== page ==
SkyTeam chief executive Patrick Roux believes alliances are proving their worth to members, providing ways to accelerate co-operation among partners and to develop seamless travel options for customers.
Global alliances had appeared to fall out of fashion in the middle of the last decade, as the focus of many carriers seemed to shift towards establishing market-focused joint ventures and equity partnerships.
That narrative was given more weight as carriers like Aer Lingus, China Southern Airlines and LATAM Airlines dropped out of the global alliances, while there was little activity in directly replacing or adding to alliance ranks.
However, alliances, having invested in technology which helped facilitate seamless travel solutions among their members, have found a renewed vigour, and in SkyTeam’s case with the arrival of Virgin Atlantic in March this year, its first all-new member in nearly a decade.
Speaking to FlightGlobal during a November interview in London, Roux says: ”You remember a few years ago [people] were even questioning the future of alliances, saying the ultimate model is JVs, is equity partnerships. Why do we need an alliance?
“We believe that we have shown the power of alliances,” he says, pointing to new tools and initiatives SkyTeam has rolled out in recent years – notably during the pandemic.
“We see that to create big, transcontinental equity-partnership groups, it’s complicated. And JVs are nice, but it’s also not easy to plug in a new airline individually.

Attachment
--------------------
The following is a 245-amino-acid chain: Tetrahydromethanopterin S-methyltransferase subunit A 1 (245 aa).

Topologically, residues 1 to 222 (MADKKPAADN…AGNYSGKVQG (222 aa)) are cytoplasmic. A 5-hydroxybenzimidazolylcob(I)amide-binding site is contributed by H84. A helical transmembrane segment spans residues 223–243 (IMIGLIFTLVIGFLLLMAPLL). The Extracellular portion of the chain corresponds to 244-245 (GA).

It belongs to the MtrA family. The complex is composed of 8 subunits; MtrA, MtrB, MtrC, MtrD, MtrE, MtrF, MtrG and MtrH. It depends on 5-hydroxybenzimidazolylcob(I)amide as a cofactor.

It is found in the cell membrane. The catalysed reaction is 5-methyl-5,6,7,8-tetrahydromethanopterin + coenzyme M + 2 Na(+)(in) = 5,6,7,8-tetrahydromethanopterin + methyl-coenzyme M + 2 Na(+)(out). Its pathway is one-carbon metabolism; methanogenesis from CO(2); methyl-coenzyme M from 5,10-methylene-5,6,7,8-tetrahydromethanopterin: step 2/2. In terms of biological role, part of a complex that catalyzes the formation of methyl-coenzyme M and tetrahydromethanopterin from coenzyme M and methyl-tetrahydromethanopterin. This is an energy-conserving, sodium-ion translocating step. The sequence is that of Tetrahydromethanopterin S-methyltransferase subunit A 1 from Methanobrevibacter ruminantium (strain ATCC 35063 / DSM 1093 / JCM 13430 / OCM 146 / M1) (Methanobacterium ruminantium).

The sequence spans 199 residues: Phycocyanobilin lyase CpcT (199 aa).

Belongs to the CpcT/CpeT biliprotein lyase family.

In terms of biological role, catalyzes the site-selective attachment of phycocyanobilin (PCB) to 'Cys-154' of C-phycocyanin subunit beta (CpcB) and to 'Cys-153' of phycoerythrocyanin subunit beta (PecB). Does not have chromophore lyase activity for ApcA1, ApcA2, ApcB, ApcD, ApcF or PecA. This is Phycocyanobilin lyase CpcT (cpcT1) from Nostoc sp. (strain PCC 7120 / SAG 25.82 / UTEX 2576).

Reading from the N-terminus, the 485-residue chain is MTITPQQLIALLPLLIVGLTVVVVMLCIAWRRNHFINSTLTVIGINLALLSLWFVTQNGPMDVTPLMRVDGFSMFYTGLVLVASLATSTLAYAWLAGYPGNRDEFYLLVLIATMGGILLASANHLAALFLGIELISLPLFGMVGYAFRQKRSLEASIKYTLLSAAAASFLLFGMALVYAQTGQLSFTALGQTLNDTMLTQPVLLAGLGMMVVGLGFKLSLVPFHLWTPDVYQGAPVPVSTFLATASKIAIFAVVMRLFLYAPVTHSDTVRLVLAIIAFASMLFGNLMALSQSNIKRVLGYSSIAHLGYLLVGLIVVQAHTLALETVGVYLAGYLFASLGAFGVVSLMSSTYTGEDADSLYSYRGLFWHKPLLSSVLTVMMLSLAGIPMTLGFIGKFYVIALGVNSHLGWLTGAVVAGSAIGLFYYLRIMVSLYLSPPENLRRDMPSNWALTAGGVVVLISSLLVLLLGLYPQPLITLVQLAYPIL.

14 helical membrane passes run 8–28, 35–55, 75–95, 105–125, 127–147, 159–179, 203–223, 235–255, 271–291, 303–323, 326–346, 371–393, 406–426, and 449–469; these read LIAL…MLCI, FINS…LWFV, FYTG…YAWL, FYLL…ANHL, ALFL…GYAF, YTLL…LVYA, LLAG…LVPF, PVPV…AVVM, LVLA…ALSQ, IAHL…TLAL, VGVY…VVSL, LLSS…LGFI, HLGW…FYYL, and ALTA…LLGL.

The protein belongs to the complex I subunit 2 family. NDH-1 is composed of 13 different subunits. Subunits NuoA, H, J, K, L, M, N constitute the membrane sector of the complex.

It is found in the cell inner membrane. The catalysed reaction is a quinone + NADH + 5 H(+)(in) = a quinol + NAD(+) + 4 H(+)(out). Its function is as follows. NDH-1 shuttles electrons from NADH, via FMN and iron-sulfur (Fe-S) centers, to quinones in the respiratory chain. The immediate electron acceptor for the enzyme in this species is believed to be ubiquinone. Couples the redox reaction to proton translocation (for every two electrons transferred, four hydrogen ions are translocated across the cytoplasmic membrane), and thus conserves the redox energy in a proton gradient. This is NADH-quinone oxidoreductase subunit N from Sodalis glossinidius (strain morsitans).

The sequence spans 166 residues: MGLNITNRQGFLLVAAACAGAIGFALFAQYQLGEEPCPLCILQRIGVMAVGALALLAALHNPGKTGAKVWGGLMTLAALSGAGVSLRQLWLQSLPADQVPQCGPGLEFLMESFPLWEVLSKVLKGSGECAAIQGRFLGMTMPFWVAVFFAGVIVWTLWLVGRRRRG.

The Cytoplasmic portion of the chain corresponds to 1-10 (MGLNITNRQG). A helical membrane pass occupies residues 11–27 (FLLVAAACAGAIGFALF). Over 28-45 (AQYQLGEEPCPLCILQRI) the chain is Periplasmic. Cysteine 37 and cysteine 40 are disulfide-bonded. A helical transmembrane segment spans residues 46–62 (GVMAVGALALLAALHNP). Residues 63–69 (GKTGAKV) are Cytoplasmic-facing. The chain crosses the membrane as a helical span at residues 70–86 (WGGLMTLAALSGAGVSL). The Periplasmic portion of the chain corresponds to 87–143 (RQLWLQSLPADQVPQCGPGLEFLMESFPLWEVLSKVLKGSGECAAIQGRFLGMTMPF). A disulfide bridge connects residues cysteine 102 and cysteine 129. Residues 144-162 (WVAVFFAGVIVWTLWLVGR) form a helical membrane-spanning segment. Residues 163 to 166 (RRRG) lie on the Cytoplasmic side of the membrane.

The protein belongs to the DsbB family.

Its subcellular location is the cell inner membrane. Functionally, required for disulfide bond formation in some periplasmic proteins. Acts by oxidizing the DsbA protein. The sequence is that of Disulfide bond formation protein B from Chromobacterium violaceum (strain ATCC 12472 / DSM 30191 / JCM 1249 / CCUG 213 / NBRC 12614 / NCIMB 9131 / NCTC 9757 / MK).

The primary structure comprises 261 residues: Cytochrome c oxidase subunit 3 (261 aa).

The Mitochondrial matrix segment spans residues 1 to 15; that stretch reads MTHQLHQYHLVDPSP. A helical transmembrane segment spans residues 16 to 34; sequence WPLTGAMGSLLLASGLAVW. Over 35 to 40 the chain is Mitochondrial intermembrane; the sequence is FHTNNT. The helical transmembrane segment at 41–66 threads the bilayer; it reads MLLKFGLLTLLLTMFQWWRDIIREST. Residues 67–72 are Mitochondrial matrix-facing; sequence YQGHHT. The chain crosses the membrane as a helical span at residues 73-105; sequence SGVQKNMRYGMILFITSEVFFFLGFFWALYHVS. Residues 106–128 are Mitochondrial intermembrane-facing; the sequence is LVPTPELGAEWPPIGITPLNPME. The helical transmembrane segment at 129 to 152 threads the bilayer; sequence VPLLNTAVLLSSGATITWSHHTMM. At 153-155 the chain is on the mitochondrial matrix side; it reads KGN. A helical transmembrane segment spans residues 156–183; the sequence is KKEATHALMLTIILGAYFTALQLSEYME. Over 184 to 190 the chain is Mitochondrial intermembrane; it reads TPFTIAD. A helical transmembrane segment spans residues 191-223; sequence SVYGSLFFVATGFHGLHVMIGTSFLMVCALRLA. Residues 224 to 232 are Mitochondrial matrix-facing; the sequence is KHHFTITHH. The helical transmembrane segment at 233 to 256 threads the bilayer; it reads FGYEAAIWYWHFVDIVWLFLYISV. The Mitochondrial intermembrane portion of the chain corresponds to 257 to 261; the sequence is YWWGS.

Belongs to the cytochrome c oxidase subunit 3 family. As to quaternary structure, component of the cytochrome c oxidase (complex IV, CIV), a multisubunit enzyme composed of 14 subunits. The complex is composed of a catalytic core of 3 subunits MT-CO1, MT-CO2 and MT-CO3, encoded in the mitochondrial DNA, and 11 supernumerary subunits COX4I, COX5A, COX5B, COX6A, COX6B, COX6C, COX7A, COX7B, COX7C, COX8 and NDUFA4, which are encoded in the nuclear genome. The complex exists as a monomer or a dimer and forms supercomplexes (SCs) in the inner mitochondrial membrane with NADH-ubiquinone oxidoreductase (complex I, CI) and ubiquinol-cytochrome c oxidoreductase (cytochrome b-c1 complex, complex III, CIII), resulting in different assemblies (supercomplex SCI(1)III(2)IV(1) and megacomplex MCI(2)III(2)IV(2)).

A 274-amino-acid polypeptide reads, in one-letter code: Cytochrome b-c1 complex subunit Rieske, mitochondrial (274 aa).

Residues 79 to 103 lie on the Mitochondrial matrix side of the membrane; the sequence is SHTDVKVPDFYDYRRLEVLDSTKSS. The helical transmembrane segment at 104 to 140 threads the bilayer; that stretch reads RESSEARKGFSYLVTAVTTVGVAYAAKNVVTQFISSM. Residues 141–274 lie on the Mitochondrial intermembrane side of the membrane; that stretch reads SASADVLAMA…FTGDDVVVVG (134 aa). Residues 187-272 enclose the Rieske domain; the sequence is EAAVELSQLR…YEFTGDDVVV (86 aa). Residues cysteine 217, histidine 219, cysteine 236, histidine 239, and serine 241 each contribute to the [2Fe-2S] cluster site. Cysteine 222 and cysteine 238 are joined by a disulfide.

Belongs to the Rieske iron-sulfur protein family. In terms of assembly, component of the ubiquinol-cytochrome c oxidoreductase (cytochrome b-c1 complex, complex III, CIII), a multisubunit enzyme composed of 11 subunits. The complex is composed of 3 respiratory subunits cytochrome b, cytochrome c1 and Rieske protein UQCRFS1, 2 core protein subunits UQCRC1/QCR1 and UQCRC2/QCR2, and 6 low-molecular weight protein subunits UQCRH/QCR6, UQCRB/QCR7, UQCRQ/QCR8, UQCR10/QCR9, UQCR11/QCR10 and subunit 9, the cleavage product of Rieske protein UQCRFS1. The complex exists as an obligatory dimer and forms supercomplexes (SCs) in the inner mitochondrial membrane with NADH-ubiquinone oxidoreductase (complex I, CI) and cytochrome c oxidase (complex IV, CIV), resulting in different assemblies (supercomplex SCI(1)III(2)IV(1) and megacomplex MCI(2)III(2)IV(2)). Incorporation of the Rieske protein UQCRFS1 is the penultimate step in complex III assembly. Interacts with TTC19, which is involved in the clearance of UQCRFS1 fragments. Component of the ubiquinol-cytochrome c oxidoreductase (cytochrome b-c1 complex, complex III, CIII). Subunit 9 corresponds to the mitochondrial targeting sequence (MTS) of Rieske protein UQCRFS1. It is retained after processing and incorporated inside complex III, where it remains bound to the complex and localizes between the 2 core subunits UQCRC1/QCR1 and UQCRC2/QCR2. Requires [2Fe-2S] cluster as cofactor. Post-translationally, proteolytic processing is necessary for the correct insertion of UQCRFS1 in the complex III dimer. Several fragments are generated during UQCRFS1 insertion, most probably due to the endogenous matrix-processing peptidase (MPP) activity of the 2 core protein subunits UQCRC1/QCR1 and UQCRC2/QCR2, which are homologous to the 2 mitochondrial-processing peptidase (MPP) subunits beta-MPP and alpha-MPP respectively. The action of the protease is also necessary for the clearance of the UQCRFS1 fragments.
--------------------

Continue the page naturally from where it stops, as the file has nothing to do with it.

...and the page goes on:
“We want to work with our members towards new models of co-operation that could allow some hybrid models within JVs, tactical partnerships. You can still do a lot even without anti-trust immunity,” he says.
“It’s really about tools for the members, it’s about new ways of co-operation.”
Roux has plenty of insight into what airlines are looking for from global alliances having served as Air France senior vice-president alliances before taking the helm of SkyTeam just over a year ago.
“The idea is that whatever we do is for the members,” he says. “We should be in sync with the members. When they have difficulties, we should take care of that. So now again they are entering quite a tough [economic] period, we are managing very carefully our budget to be in sync. But keeping the ambition.”
His first task on taking the helm of the alliance a year ago was to develop a five-point strategy for SkyTeam. “We work in full co-operation with our members. We call it co-creation and co-ownership,” he explains. ”So we build some transformation projects and for each of them we have one of the airlines as executive sponsor for that.